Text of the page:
I understand it to be a model that reflects the God we believe in. The Father does nothing without the Son, and the Spirit, and vice versa. This system is one of protection and growth. I recently learned that a little pessimism is sometimes required because the eternal optimist may try to make things go that need to be stopped. We need other people that are different from us to see things differently and to use the gifts and talents that they have. When we put all of these things together we have a balanced approach. Lead pastors should help build a team of ministry leaders and have an advisory council in place to make sure that the congregation is being equipped, listened to and going in the right direction, joining Jesus in ministry. The lead pastor should support the congregation and they should support him as they both are accountable to the denomination and even more-so to Jesus Christ.
It’s a model that reflects the God we believe in. It blew my mind when I first thought of that! It is very true that God as Father-Son-Spirit work as a team and are led by the constant unity and fellowship of pastoring each other and completely serving the other at all times. This beautiful system of relationship truly is a system of protection and growth. That is why the Body of Christ is such a great example because we each play an integral part in what the Head, Jesus Christ, already has planned for us.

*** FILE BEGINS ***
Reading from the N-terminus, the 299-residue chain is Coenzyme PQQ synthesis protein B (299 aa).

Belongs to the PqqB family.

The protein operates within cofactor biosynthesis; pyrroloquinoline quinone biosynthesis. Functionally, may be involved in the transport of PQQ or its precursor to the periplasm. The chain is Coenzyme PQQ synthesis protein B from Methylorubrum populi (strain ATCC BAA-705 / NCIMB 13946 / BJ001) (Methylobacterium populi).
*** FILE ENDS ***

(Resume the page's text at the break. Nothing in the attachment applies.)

As my classmate noted already, “We need other people that are different from us to see things differently and to use the gifts and talents that they have.” If we only look for people who are like us (who have the same viewpoint, come from the same cultural/political/social background, etc.) we wouldn’t have a very balanced approach to life in general, let alone church governance. So it’s good to be reminded that joining Jesus in his ministry work means that we acknowledge the God-given strengths we have and use them for God’s glory. In the words of Morgan Freeman, we should each “do what you’re made to do.” God created each of us to be in relationship with him, thereby fulfilling his purpose for us to love him and in turn, love one another.